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ANNOUNCE: New WWW protein and DNA analysis services

Randall Smith rsmith at dot.bcm.tmc.edu
Thu Mar 30 09:21:12 EST 1995

The Human Genome Center, Baylor College of Medicine, is pleased to
announce two new WWW services which speed the analysis of DNA and
protein sequences.  These services are now available via the "BCM
Search Launcher" Web page:


  (The BCM Search Launcher organizes and simplifies molecular
biology-related search and analysis services available on the WWW. It
provides a single point-of-entry for related services, for example, a
single page for launching sequence searches using standard

1) Multiple Sequence Alignment Server

  CLUSTAL-W (Thompson, Higgins, and Gibson, 1994), MAP (Huang, 1994),
and PIMA (Smith and Smith, 1992) multiple sequence alignments can now
be run remotely on our server via the Search Launcher.  The server
uses Don Gilbert's readseq program to input sequences in any one of a
variety of formats (e.g., FASTA, GCG, NBRF, EMBL).  Both DNA and
protein multiple alignments can be performed.

2) BEAUTY searches of a new Annotated Protein Sequence Database

  The Annotated Sequences database consists of all Entrez protein
sequences containing at least one domain or site (see below). BEAUTY
performs a standard BLAST search of this database and generates a
graphic for each database hit showing the locations of all annotated
domains and sites with respect to the locations of the hits within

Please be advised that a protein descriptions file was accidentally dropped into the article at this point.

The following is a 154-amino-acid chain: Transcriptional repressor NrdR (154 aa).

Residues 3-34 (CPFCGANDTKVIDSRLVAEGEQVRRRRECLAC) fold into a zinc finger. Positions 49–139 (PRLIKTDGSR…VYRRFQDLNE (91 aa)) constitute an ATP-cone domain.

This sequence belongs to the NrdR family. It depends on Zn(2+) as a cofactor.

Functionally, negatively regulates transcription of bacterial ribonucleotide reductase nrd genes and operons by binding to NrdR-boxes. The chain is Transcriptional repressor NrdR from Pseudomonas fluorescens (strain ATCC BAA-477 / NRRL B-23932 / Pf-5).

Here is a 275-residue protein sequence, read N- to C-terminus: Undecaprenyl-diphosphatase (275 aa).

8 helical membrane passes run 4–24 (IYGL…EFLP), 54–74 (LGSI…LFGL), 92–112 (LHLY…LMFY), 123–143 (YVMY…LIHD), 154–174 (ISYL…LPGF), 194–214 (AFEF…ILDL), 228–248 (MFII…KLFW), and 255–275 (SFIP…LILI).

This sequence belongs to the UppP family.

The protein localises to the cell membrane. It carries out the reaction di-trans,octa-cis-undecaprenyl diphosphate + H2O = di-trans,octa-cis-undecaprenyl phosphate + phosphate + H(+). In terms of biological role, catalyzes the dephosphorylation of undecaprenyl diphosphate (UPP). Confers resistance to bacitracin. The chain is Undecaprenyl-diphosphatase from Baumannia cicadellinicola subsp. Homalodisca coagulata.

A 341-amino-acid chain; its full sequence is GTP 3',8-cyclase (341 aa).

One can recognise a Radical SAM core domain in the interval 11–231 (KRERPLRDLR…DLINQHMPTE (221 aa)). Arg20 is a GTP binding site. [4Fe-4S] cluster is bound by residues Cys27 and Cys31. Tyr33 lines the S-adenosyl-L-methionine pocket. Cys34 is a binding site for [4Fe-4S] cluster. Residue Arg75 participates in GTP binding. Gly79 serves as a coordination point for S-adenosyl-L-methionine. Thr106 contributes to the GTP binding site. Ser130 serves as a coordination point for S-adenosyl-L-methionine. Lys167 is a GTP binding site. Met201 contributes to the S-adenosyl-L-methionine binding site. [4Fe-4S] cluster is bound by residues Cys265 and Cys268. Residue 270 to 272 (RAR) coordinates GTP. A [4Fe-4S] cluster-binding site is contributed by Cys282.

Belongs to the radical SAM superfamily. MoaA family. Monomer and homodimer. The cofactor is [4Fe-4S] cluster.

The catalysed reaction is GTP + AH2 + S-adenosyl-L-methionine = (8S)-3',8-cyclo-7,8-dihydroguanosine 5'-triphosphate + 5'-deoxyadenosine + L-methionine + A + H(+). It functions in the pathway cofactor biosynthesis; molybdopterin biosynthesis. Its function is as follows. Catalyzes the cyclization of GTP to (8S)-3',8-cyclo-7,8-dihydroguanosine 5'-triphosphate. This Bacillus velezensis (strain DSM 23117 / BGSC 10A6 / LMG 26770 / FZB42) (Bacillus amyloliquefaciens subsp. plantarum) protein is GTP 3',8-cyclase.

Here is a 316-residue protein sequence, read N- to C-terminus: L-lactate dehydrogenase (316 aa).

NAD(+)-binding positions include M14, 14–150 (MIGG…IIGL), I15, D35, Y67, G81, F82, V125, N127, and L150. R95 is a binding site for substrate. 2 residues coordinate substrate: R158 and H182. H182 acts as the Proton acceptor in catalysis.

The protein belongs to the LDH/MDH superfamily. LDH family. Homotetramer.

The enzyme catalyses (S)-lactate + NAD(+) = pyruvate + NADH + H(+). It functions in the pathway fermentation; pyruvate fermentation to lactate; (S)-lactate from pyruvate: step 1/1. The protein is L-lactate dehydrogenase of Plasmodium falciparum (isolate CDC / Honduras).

each matched sequence.  SRS links to the appropriate record in the
Entrez, PROSITE, BLOCKS, and PRINTS databases are also provided. These
enhancements make it much easier to detect functionally significant
matches in BLAST database searches.
  A database of annotated domains/sites was created by 1) scanning the
NCBI's Entrez database for protein sequence records containing
annotations of domains and sites, and storing the location of all such
regions, 2) matching each Entrez protein sequence against the sequence
motifs in the PROSITE pattern database, and storing the location of
each hit, 3) extracting the locations of the conserved blocks within
the sequences represented in the BLOCKS database, and 4) extracting
the locations of all domains identified in the sequences in the PRINTS
protein fingerprint database.  The Annotated Sequences database
currently contains 55,566 sequences.

A more detailed program description, is available at:

Kim Worley, Brent Wiese, and Randall Smith
Human Genome Center, Department of Molecular and Human Genetics and
W.M. Keck Center for Computational Biology
Baylor College of Medicine, Houston, TX  77030  USA

kworley at bcm.tmc.edu, brent at bcm.tmc.edu, rsmith at bcm.tmc.edu

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